Help Bites--necro edition



  • So I have a small question that doesn't deserve its own complete thread and the Help Bites thread has gone the way of all the earth. So I'm restarting it afresh.

    Here's the question:

    What's the best way of stuffing simple tabular data into a CSV and sending it to a browser for download using PHP? Can I just trust the built-in function (fputcsv)?


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  • Discourse touched me in a no-no place

    @benjamin-hall said in Help Bites--necro edition:

    CSV

    browser

    What could possibly go wrong? (Answer: Excel. That's what will be the bane of your life if you do this.)

    PHP

    Run for the hills!


  • Fake News

    @dkf said in Help Bites--necro edition:

    PHP

    Run for the hills!

    Meh. I remember phpExcel as being reasonably easy to use and has the download functionality built-in while using native spreadsheets and not anything that could be misinterpreted.

    Seems to have been succeeded by PhpSpreadsheet.



  • @dkf said in Help Bites--necro edition:

    What could possibly go wrong? (Answer: Excel. That's what will be the bane of your life if you do this.)

    This.

    If you happen to have the fortune of inhabiting a parallel universe where users don't automatically load csv files into Excel then you may be fine with fputcsv

    Even then, if there's a risk that fields may contain linefeeds then it may be safer to pre-process the data to remove them (replace with spaces or something). The csv spec. does support line-breaks within fields but too many csv-consumers baulk at them. I would also be inclined to strip nulls and all other control codes.

    If you need Excel compatibility then watch out for fields beginning with '='. Whether quoted or not, Excel will try to interpret the contents as a formula. Excel will also mangle anything that looks even vaguely like a date.

    In general, if you need to support Excel then avoid CSV like the plague and use phpExcel or PhpSpreadsheet to output in xlsx format. That will give you scope to circumvent many of the gotchas.

    EDIT PHP's fputcsv and fgetcsv escape_char parameter worries me. The concept of a csv escape character is fundamentally wrong - csv uses quoted strings and repeats "" to escape quote characters. fgetcsv is definitely broken (a bug that php devs refuse to fix) and I wonder if fputcsv has similar issues.



  • Here's the thing. First, this is download only. It's basically a bulk reporting tool--the data lives elsewhere and I'm just putting it into a form I can slice and dice offline. I control the whole process start to finish.

    A record consists of the following:

    • A string that I control (an assignment title). No line-breaks or anything funny except apostrophes.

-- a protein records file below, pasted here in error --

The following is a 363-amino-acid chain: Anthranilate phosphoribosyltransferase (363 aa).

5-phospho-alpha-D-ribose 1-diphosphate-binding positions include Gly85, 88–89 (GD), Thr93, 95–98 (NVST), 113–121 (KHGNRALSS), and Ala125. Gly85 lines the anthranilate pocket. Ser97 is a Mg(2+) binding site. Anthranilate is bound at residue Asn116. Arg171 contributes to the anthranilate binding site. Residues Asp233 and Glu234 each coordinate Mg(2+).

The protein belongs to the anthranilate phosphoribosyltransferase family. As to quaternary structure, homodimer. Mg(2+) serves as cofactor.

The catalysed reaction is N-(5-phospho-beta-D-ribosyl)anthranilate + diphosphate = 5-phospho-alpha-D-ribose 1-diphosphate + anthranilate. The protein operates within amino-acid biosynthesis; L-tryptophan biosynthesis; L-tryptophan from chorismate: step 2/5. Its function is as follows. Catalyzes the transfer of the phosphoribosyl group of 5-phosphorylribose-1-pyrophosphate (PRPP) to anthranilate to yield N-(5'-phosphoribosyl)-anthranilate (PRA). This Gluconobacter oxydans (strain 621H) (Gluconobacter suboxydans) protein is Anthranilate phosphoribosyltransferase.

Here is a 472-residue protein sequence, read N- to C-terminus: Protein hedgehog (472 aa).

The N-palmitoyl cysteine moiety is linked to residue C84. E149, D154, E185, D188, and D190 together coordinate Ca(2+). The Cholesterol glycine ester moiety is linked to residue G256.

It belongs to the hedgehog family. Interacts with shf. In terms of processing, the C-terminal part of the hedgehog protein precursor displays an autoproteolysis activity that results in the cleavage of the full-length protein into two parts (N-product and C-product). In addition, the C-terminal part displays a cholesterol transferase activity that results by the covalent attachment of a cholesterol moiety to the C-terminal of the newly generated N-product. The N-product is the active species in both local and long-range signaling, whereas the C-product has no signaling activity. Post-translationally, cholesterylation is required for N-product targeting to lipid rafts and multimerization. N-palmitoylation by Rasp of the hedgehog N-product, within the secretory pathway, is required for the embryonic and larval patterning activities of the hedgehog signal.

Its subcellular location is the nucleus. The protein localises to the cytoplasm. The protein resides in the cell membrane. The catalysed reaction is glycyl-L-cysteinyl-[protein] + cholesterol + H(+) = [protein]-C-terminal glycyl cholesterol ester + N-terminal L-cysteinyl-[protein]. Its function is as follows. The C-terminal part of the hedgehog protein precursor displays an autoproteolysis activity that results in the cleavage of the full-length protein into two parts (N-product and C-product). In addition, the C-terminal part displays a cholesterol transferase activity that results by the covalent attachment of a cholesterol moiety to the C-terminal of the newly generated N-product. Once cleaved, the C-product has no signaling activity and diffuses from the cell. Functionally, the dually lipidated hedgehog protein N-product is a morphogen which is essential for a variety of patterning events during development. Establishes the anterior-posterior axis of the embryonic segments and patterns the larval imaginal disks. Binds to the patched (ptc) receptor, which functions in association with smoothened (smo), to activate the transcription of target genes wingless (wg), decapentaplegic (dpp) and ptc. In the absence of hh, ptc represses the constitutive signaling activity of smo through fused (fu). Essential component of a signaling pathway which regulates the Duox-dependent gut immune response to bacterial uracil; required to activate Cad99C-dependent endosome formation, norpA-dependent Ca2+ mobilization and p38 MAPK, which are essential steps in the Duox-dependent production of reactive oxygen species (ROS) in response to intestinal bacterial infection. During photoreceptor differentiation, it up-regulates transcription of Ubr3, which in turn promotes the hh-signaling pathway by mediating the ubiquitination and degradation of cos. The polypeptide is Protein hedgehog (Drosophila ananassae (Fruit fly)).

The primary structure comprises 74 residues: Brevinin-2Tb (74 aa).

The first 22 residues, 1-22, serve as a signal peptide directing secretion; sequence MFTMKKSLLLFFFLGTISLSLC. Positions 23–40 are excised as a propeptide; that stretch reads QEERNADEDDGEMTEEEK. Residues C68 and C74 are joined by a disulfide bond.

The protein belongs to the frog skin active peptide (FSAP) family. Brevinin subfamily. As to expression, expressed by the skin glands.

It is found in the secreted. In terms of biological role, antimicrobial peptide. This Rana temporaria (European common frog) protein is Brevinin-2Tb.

• An email address. All of these are guaranteed to be of the form $s.$s@<fixed domain>, where the $s parts are alphabetic strings. The input code will reject anything else.
    • A time-stamp (generated by the database) as a string.
    • A float between 0.0 and 100.0 (% completed)

    And that's it. I'd rather not have to install any extra libraries onto this server, as it's shared hosting.



  • @benjamin-hall If there are no double quotes in your entire data set, you can use fputcsv safely.


  • Discourse touched me in a no-no place

    @benjamin-hall said in Help Bites--necro edition:

    No line-breaks or anything funny except apostrophes.

    If every field has no newlines, commas, tabs, double quotes, leading equalities or anything outside the printable subset of ASCII (plus space), you'll be fine. You'll avoid the multitude of bugs, as they're all in those (honking great) edge cases.

    Back when I was doing a lot more with this sort of thing, we had two key problems: we had to deal with names of people and names of things (specifically titles of academic papers published in non-English journals and the names of their authors, some of whom were on the same project and sticklers for having their name right). All the non-ASCII characters were totally the bane of our lives. Also, the data in the database itself was corrupted, with encodings varying between rows depending on what system that particular data entry grunt had been using. (There was no record of what the encoding was, of course, and Ruby had at that point some egregious bugs with string handling that exacerbated the problems.) It felt very much like torturing the strings into submission, and then torturing them again to try to make Excel not choke on the result. Bleah.


  • Fake News

    @benjamin-hall said in Help Bites--necro edition:

    And that's it. I'd rather not have to install any extra libraries onto this server, as it's shared hosting.

    That's an attitude I don't quite get; it's PHP. You can make a lib folder anywhere and put the libraries there. You can have a local PEAR installation and mass-download libraries. It's not like you're relying on a PECL extension or anything (and even that can be dealt with); libraries are just more PHP files.

    Of course if you don't want the complexity/overhead, I get that. But I tend to wire in libraries early because I figure I'll need them eventually. (I don't have a need for this functionality now but will quickly when scope creeps -- plus I can take a little extra time, use some formatting options, and get "bonus points" for the resulting download looking really slick.)


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